07 Oct 2010
Preparing for the Paid Parental Leave Scheme
by Joe Catanzariti, Cilla Robinson
Employers should be reviewing their payroll systems and processes. employment contracts and industrial instruments to get ready for the Paid Parental Leave Scheme.
Employers should take note of the passing of the Paid Parental Leave Act 2010 which introduces an unprecedented government-funded Paid Parental Leave Scheme within Australia and will impose a number of additional employer obligations and administrative costs.
What is the Scheme?
Applications for paid parental leave may be made from 1 October 2010 and the Scheme will provide a maximum entitlement of 18 weeks' paid parental leave at the National Minimum Wage (currently $569.90).
Paid parental leave will be available to primary caregivers and adoptive parents who have a baby or adopt a child on or after 1 January 2011, and who meet the requisite work test, income test and residency requirements.
More than one person may take a period of paid parental leave in relation to the same child, so long as the total period of paid leave in relation to that child does not exceed 18 weeks.
Notably, the Scheme does not provide a leave entitlement, but complements parents' entitlements to leave, such as their entitlement to unpaid parental leave, under the National Employment Standards.
Employees will be required to apply for paid parental leave through the Family Assistance Office (FAO) and can do so up to three months before the expected birth date.
When does the Scheme start?
The Scheme will be phased in over six months.
Between 1 January 2011 and 1 July 2011, employers with employees' approval may opt to provide paid parental leave to long-term employees whom are employees who have been employed for 12 months or longer prior to the expected birth date.
The first claims will be lodged from 1 October 2010 for children expected to be born or adopted on 1 January 2011. If the employer decides not to opt in, the FAO will provide the paid parental leave pay during the phase-in period.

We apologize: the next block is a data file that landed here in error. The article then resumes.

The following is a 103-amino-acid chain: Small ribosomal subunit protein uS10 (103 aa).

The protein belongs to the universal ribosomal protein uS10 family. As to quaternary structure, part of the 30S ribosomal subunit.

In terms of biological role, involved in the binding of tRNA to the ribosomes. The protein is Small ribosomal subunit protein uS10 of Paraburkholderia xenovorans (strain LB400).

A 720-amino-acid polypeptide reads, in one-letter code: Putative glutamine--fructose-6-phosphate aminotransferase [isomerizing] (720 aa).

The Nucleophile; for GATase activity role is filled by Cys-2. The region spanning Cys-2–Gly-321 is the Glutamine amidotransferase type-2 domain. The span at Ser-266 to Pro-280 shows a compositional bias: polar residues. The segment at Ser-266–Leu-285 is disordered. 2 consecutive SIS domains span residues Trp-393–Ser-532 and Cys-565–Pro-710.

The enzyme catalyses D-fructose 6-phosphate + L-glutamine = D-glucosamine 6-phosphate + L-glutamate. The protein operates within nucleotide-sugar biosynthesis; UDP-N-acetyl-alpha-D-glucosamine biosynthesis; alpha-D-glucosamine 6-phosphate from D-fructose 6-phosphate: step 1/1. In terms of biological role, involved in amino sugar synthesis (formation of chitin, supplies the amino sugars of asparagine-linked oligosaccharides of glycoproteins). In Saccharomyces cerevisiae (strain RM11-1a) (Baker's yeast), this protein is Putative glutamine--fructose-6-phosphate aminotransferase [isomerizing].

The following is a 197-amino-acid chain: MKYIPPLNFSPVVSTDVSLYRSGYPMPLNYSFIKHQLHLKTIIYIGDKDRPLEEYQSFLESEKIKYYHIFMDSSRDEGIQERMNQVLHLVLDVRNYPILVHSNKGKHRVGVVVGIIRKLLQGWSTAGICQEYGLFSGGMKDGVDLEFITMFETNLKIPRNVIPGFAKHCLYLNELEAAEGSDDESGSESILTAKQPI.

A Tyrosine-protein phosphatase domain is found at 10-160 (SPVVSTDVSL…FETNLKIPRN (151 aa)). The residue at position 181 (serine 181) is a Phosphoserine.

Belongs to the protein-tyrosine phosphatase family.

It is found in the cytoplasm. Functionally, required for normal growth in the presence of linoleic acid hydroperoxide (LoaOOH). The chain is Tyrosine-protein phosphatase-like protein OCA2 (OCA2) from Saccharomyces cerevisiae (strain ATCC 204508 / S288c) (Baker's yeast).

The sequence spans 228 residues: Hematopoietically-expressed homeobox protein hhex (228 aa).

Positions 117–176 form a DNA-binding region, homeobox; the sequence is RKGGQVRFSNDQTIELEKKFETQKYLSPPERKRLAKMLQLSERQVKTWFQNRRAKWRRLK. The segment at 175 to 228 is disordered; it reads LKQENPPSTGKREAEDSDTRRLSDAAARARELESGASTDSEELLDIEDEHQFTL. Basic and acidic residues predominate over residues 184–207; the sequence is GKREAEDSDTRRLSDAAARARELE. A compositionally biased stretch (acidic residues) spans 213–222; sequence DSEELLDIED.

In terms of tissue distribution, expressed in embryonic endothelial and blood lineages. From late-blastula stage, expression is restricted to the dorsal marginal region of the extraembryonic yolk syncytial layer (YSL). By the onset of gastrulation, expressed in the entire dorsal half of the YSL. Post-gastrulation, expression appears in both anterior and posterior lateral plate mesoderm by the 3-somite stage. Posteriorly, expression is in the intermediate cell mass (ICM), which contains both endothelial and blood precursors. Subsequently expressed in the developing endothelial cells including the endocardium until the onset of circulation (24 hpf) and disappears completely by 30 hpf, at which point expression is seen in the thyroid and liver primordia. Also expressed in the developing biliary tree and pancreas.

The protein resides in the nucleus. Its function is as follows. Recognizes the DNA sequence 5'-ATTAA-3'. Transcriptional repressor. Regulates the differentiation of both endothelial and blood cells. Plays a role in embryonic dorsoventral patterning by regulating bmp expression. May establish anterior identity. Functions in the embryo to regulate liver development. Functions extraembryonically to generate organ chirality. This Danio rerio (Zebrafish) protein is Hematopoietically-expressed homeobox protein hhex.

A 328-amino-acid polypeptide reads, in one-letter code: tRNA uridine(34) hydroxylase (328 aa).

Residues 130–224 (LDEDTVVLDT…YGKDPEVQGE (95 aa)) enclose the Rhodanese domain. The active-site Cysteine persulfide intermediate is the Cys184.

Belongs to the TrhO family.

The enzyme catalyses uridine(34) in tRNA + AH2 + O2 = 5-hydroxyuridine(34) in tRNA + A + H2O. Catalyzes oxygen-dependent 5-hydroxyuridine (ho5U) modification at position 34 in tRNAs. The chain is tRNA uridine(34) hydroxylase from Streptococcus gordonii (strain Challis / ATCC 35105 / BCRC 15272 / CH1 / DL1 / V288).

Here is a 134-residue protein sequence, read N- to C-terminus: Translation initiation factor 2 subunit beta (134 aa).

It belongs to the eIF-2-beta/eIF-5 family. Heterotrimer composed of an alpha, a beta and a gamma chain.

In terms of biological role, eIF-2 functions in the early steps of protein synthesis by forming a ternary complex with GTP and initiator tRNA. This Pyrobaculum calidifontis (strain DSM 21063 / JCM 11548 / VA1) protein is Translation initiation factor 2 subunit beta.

Importantly, from 1 July 2011, employers will be obliged to provide paid parental leave to a long-term employee, following notification by the FAO. Employers will be required to pay long-term employees who have a child born or adopted on or after 1 July 2011.
The Scheme also imposes a number of administrative obligations on employers. Employers under the Scheme will be required to:
provide required details to the FAO such as the employer's bank account details and the employee's pay cycle details, and notify the FAO if these details change;
provide paid parental leave in accordance with the employee's normal pay cycle;
withhold tax under the usual PAYG withholding arrangements and include parental leave pay in the total amounts on the employee's annual and part-year payment summary;
provide the employee with a record of their payment, for example, through a payslip;
keep written financial records of funds received from the FAO and of the payment provided to an employee;
notify the FAO:
if/when an employee returns to work;
if/when an employee is no longer engaged with the employer;
if the employer has been advanced an incorrect funding amount, or if they are unable to provide the payment to the employee; and
in advance, if they are ceasing to trade, selling the business, transferring ownership or merging with another business; and
return any unpaid funds to the FAO.
Under the Scheme, funds for paid parental leave will be provided to the employer by the FAO and employers will not have to provide paid parental leave until they have received sufficient funding.
What about voluntary parental leave schemes?
The current Scheme is intended to complement voluntary paid parental leave schemes and current entitlements to unpaid parental leave under the National Employment Standards.
Consequently, employers will need to carefully consider whether they wish to offset any existing paid parental leave entitlements provided under a voluntary scheme against the entitlements provided under the Scheme.
Key issues for employers
Employers should begin considering how their business will operate under the new Scheme.
In particular, employers should consider:
whether revisions to their payroll systems and processes will be necessary in order to comply with the administrative obligations under the Scheme;
whether staff employment contracts and policies require amendment;
reviewing any existing industrial instruments that provide for paid parental leave given the advent of the new Government Scheme.
Thanks to Emily Gothman for her help in writing this article.
This article was written when Joe was a partner at Clayton Utz and does not necessarily reflect his views as Vice-President of the Fair Work Commission.
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